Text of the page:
JOLIET, IL — At this time a year ago, Dawn Malec was in the middle of her first summer as Joliet’s police chief. She got to throw out the ceremonial first pitch at a Joliet Slammers baseball game.
Now, her career at the Joliet Police Department is over. She has retired after 28 years of service.
After realizing he made a mistake by promoting Malec to replace Al Roechner in January 2021, city manager Jim Capparelli removed Malec as police chief in October. He subsequently went outside the department, hiring Bill Evans of Chicago as Joliet’s first outside police chief since the 1990s.
After 24 years on the job, Evans retired from the Cook County Sheriff’s Office in September 2016 where he was a lieutenant. He spent several years in a command position investigating gang activity and 16 years in the SWAT unit. He was one of four candidates in the 2014 Democratic primary, finishing in second to incumbent Cook County Sheriff Tom Dart.
Bill Evans became the Joliet Police Department’s first outside chief since the 1990s. Image via city of Joliet
As for Malec, she spent the past eight months back at her old rank, a traffic patrol lieutenant.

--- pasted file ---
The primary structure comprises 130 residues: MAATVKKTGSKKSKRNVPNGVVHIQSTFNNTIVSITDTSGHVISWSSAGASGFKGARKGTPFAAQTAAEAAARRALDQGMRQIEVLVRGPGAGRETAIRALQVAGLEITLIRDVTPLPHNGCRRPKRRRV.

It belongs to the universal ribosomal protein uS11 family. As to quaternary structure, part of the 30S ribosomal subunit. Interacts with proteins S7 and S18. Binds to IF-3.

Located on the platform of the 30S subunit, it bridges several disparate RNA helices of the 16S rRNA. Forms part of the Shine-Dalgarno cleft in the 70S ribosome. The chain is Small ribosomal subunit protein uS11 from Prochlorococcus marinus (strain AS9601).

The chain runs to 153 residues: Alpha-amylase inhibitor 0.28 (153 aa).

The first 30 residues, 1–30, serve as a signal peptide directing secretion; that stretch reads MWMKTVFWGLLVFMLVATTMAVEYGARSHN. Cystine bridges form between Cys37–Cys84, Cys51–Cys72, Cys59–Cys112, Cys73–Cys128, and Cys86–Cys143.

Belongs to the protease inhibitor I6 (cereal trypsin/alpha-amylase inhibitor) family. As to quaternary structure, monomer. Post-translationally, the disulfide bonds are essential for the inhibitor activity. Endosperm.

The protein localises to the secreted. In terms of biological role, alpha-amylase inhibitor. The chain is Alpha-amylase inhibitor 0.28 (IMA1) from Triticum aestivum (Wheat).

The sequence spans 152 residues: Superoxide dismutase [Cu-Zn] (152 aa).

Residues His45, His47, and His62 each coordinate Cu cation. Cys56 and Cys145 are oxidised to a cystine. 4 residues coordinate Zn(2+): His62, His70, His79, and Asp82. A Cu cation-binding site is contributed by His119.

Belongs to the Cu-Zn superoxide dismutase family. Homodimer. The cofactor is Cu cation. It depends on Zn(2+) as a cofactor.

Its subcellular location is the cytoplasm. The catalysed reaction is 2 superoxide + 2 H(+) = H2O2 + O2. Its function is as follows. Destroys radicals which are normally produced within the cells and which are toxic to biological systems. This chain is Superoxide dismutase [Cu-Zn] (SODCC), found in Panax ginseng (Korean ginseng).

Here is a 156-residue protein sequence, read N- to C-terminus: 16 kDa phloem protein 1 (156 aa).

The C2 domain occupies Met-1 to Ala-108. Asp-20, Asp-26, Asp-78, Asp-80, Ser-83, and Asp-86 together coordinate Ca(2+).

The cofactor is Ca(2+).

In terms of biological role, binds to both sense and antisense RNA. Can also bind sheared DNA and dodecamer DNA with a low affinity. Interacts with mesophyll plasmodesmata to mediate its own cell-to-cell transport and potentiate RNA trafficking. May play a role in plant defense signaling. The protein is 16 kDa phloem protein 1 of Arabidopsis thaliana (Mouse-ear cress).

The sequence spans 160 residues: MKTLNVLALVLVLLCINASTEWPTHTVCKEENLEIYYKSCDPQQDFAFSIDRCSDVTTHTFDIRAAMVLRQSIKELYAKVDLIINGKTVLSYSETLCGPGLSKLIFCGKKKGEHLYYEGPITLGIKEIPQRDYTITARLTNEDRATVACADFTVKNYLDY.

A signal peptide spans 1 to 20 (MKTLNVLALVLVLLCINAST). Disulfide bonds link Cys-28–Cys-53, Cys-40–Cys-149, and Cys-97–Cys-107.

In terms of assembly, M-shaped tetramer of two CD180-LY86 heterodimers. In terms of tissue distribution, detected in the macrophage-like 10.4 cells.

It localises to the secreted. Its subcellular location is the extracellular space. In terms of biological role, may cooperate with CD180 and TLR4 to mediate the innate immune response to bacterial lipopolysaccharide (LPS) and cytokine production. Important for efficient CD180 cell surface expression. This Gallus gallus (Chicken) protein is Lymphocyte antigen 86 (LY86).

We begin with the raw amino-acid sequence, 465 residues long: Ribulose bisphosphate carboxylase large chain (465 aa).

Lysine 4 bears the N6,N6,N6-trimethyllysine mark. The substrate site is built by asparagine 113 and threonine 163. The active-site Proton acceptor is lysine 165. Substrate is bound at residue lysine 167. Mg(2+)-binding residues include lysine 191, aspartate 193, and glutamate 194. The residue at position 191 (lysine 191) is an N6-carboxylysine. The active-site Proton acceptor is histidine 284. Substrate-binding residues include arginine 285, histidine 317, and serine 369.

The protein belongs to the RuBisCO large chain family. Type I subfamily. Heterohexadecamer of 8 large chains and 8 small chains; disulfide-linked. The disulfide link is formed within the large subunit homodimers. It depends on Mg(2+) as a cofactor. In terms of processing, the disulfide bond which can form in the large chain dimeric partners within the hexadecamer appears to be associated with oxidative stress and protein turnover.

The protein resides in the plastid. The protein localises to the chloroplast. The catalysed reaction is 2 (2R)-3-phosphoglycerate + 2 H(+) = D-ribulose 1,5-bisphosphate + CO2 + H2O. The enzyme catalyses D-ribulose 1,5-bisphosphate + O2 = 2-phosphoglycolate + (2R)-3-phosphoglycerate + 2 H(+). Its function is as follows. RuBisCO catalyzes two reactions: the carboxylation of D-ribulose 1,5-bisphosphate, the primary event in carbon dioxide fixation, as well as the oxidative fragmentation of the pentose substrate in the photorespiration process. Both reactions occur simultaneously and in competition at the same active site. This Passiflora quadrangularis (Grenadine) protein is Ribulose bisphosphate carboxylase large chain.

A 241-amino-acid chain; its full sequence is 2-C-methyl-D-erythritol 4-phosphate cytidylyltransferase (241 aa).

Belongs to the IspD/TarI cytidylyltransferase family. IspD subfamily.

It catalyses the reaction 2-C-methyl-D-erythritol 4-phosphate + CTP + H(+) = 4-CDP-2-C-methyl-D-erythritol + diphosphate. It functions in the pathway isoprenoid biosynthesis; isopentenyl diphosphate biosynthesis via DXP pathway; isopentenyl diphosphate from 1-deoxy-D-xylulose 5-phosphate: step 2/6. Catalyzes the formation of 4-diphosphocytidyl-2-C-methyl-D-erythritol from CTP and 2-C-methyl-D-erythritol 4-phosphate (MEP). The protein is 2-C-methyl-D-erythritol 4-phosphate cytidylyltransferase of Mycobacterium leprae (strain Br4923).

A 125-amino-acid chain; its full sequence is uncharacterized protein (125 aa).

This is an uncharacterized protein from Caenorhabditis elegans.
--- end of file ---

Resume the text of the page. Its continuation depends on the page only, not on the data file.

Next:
On Oct. 6, Capparelli announced he had fired Malec and that her employment with the city of Joliet had ended immediately. Sources told Joliet Patch at the time that she struggled in the position and “was in way over her head.”
Days later, Capparelli became aware of a city ordinance that allowed Malec to return to her former position. As a result, Malec’s firing was respinded, and she was given a demotion and a salary reduction.
Last week marked Malec’s final week on the job with the Joliet Police Department. She had been a member of the Joliet police force since 1994. Before she left, Malec emailed the Joliet Police Department, letting everyone know that if she sees them around, she has their back.
“I am proud to have served/worked with you. Regardless of the negative rhetoric you hear from some people, we have a great department, and it was an honor to have been your chief,” Malec wrote in her departing correspondence.
“Always watch out for each other,” Malec stated.
She also wrote that “it was an honor to have been your chief. Best wishes to you all. Be safe and stay strong.”
Last December, Joliet Patch broke the news thatwas willing to leave and retire in 2022 if Joliet gave her a lump sum payout of $400,000 “to compensate her for the damage to her reputation,” according to a proposed settlement submitted by Malec’s attorney, Naomi Frisch of the Chicago law firm of Asher, Gittler & D’Alba.
The Joliet City Council did not approve Malec’s settlement proposal.
In any event, Malec spent most of her Joliet police career in patrol operations. She was promoted to sergeant in 2009, lieutenant in 2014, and she spent nine months as police chief in 2021.